Metro Weekly

An Inconvenient Truth

The Shakespeare Theatre Company's production of 'An Enemy of the People' is a reminder of just how far we haven't come

More than one hundred years after Henrik Ibsen penned An Enemy of the People as a tirade against censorship, his message still seems uncannily relevant. And as part of a worldwide collaboration to honor the 100-year anniversary of the playwright’s death, The Shakespeare Theatre Company’s production of An Enemy of the People serves as a worthy tribute.

The evening begins with the slow dripping of water into a solitary bucket — a slow dripping of truth that will ultimately turn into a flood of hatred and anger. Dr. Thomas Stockmann (Joseph Urla), discovers the healing baths that provide his town with tourism revenue are actually filled with dangerous bacteria from a nearby industrial plant. Naively expecting the town to honor him for his discovery, Stockmann is vilified as first the town’s leaders (including his brother, who happens to be the mayor) and then the press target him as the enemy. Finally, the anger of the popular majority is channeled against him as if he were the root of their problems.

The argument is made that science isn’t enough proof to demand action; that making money trumps doing the right thing; and that if you aren’t with us, you must be against us. Indeed, if Ibsen’s drama seems familiar, it’s probably because you read the morning paper. Given the glaring similarities to current events, many of the play’s more vitriolic lines against the town’s leaders — and their intelligence — solicit knowing laughs from the audience.

After all, it doesn’t take a president to see the parallels.

In his attempt to do the right thing, Dr. Stockmann brings his case to the people — in this case, the audience. Addressing us directly embraces the obvious and provides the assurance that we are all in on the joke, depressing as it may ultimately be.

Urla’s performance is at its most moving when delivering the speech. Accepted as Ibsen’s own, unapologetic rant against the foolish leaders and the majority who follow them, Urla does the pivotal scene justice.

For those most part, however, Urla’s portrayal of Stockmann is strongest and most endearing when he’s filled with innocence and jubilation at the simple pleasures in life during the play’s opening. As his disenchantment with the town grows, his bursts of anger become brief bursts of emotion that become increasingly more jarring.

Philip Goodwin brings a balanced perspective to the role of Mayor Stockmann, a man who values power over family and who must keep his emotions in check at all times. Samantha Soule delivers a powerful performance as Dr. Stockmann’s idealistic and strong-willed daughter. Caitlin O’Connell, however, gives a weak performance as Stockmann’s fearful yet faithful wife. As the flip-flopping press, Derek Lucci is solid as a quick-to-please editor, but Tyrone Mitchell Henderson’s performance as his assistant is lacking.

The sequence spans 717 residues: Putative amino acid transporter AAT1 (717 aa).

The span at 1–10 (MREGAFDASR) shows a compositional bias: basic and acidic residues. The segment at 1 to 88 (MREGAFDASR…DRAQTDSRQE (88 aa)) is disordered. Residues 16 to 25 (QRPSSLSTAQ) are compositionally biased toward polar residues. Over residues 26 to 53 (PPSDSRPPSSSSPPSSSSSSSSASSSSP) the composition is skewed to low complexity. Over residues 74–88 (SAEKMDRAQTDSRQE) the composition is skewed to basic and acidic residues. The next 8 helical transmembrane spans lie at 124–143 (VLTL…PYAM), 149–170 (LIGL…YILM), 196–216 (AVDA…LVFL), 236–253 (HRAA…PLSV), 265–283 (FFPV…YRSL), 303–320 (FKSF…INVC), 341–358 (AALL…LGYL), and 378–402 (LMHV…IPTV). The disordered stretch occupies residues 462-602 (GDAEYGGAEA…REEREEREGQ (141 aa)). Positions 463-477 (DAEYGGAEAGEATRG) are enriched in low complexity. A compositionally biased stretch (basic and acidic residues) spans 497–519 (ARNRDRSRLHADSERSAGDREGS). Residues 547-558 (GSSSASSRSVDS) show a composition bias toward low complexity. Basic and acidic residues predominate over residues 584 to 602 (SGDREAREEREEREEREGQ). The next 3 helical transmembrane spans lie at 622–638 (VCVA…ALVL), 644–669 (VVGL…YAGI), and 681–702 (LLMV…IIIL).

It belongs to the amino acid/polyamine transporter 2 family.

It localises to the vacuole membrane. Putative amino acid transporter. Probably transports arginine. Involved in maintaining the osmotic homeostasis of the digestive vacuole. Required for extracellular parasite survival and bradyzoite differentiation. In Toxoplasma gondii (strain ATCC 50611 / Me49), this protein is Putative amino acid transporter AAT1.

Though he has only limited time on stage, Robin Gammell truly shines as the foster father to Stockmann’s wife and the factory owner responsible for the pollution. Gammell is to An Enemy of the People what Judy Dench was to Shakespeare in Love.

Designer Timian Alsaker’s simple setting is comprised of mostly chairs and tables set atop a rotating dais, providing a barren and cramped setting for the story. Rusty pipes create the proscenium arch for the stage, acting as a reminder that the real threat, the true poison, surrounds them all and can rupture at any moment.

Shakespeare Theatre Co.
To Oct. 22

Director Kjetil Bang-Hansen has adapted Ibsen’s play for a modern performance with enormous success. By drawing the audience into the show, we join Stockmann on his descent from innocent joy to jaded despair. In the play’s final scene, Bang-Hansen creates a lasting image that captures the play’s broad-reaching message in vivid detail.

In this post-wire tapping, Erin Brockovich, big tobacco, and Enron world, Stockmann’s whistleblowing is yet another poignant reminder that telling the truth can be a more daring act than most are willing to support.

Ibsen’s play ends as it began, with the slow dripping of poisoned water. A century later, the Shakespeare Theatre Company’s production of An Enemy of the People is a fine reminder of just how far we haven’t come.